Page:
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Tuesday, January 3, 2017

How to stop heat stress in cattle using yeast and antioxidants.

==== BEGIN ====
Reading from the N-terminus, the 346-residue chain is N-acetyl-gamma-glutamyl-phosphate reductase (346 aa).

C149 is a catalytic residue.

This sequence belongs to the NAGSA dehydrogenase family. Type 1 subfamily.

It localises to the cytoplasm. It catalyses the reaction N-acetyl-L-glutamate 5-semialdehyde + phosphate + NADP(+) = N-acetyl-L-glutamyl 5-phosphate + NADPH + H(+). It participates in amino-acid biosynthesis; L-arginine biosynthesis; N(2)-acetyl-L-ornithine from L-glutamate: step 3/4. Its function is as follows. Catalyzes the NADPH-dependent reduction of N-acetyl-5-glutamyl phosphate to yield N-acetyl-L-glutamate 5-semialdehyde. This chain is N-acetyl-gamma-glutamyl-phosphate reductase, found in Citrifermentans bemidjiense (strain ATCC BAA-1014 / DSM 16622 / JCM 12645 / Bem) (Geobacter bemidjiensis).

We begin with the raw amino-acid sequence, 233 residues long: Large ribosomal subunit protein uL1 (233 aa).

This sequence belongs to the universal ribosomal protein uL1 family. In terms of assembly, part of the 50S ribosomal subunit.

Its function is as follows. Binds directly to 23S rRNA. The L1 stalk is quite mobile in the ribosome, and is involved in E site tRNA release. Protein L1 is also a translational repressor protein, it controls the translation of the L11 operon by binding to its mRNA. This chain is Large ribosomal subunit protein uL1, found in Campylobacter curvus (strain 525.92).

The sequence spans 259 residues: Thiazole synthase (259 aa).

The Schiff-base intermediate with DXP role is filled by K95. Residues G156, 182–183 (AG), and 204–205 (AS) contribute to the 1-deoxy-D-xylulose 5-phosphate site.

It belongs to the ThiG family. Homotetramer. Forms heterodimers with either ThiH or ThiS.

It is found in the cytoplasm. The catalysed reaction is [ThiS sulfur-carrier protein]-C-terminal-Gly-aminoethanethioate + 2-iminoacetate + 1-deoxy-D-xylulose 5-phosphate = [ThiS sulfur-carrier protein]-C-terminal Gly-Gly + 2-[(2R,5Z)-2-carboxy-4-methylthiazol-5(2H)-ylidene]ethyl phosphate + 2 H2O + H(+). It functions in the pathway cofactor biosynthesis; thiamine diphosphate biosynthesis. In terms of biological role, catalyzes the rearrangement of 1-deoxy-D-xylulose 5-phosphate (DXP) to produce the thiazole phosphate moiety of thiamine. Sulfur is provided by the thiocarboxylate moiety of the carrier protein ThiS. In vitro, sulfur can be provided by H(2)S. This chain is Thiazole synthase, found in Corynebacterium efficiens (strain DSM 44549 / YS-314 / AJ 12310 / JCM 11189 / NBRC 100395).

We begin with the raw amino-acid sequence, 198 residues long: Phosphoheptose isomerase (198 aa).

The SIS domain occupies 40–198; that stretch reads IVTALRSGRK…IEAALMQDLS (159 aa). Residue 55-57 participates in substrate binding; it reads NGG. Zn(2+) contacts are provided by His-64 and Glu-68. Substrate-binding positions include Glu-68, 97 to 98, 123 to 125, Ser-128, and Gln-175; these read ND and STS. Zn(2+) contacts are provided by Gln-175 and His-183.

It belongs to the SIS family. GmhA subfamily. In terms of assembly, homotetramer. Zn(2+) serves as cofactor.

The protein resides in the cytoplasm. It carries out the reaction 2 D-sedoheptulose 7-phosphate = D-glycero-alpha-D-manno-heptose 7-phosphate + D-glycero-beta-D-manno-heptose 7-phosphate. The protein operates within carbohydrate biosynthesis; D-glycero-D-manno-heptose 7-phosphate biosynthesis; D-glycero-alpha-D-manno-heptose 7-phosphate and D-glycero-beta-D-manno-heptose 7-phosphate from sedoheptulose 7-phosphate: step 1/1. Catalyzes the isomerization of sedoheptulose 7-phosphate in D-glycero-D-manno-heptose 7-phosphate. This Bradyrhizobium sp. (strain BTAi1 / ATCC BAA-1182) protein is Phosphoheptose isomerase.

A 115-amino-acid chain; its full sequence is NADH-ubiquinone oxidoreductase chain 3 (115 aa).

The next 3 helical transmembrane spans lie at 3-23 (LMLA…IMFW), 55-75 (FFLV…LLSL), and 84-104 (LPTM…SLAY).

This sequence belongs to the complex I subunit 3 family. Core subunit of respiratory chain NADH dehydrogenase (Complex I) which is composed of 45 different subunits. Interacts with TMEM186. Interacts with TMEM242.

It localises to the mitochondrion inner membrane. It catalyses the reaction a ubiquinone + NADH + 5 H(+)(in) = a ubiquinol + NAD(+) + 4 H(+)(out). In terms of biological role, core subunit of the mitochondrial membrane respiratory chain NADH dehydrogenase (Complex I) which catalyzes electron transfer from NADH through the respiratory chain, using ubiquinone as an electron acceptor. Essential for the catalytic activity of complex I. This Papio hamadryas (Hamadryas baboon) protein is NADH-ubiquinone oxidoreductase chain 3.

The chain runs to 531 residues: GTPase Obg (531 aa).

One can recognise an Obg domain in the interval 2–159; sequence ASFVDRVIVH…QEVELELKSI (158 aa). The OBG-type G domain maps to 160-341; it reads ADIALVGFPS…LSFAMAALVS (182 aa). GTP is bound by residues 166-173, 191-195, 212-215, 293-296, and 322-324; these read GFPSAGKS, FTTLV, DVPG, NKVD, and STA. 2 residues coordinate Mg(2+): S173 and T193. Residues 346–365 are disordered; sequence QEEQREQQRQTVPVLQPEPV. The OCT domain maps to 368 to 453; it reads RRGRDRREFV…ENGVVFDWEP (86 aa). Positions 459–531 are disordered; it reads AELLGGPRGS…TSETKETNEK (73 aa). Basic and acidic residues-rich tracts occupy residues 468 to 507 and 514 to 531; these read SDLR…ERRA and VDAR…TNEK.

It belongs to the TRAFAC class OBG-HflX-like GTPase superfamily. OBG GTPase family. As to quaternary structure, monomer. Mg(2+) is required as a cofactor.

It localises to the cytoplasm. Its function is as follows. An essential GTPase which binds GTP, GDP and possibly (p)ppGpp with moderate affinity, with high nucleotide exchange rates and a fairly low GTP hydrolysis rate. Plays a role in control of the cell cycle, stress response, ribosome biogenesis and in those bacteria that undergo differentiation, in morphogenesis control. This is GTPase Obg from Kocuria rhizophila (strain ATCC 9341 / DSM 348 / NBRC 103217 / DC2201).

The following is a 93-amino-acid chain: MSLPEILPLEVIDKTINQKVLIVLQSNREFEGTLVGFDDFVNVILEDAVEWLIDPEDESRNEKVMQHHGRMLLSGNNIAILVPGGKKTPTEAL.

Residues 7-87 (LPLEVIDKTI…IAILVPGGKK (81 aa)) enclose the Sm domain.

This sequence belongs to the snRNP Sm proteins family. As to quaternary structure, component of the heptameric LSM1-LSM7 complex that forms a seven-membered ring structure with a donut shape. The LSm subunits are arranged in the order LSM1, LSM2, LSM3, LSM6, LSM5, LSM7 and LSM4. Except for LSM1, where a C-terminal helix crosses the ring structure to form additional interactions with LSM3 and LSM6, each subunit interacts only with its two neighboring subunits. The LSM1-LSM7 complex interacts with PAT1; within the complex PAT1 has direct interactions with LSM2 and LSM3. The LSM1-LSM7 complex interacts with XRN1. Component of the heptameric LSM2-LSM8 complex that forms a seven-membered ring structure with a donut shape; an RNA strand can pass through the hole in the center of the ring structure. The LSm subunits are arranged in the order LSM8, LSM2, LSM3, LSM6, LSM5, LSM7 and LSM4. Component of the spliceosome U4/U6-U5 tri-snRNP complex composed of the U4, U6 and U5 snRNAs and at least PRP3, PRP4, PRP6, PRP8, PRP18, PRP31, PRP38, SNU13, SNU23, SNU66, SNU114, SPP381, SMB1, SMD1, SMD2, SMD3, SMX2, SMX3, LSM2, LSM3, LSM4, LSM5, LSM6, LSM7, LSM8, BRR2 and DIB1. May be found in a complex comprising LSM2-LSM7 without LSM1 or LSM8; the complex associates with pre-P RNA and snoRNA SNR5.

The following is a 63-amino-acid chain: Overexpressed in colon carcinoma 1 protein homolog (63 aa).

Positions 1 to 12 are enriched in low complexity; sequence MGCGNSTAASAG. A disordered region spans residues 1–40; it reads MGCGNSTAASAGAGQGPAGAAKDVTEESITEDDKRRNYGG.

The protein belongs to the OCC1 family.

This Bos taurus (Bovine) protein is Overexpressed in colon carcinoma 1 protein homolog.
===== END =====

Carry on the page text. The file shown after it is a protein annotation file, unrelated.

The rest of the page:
Heat stress is a growing issue for high producing cattle but rumen specific live yeast and antioxidants can counteract the effects of this problem. Heat stress can cost dairy or beef farmers a large amount of money, due to production losses in milk and growth. In dairy cows, the first short-term impact of heat stress is the reduction of milk yield ,about 10 to 35% reduction is usually recorded and acidosis risks are also increased. While in beef, fattening cattle are the most sensitive to heat stress with consequences such as increased acidosis risks and the reduction of feed intake, especially lower fiber consumption, which translates into lower growth performance and behavioral changes as producers often see less calm but more nervous animals. A study shows that fattening heifers in the shade had a 100 g/day increase in average daily weight gain, as compared to those with no shade, due to higher feed intake in the shade. Moreover, these animals were less stressed and showed less carcass defaults such as dark meat. The Long term consequences can arise on animal health, immune function or reproduction, especially as heat stress generally increases the production of free radicals, leading to oxidative stress. Oxidative stress in dairy cows can lead to increased mastitis frequency and higher somatic cell counts in milk. It can also cause decreased fertility, increased embryo mortality, post-partum retained placenta and early calving, with consequences on the calves’ live weight, mortality and health. Rumen specific live yeast Saccharomyces cerevisiae I-1077, considered as a rumen modifier, can help alleviate the impact of heat stress. In particular, its ability to help stabilize rumen pH and enhance fiber degradation in the rumen is particularly adapted to respond to heat stress challenges. Several trials showed good results in both dairy and beef cows. Trials with a nutritional supplement , an antioxidant combination containing organic selenium, and a natural primary antioxidant source showed that the animal’s total antioxidant status (TAS) is improved, translating into: reduced somatic cell count in milk by 40-60%, a sign of enhanced immunity (also shown on dairy goats) and improved meat quality parameters in cattle. There are other nutritional recommendations that can help combat heat-stress in cattle ,these are:1) Increase the energy density of the diet. 2) Add more starch or added fat to the diet as fat is not fermented in the rumen, hence does not release heat during digestion. 3) Mineral electrolytes balance must be maintained as excessive sudation, or panting, leads to losses of sodium and potassium. 4) Provide clean fresh water at all times but most especially after milking. source Dairy global.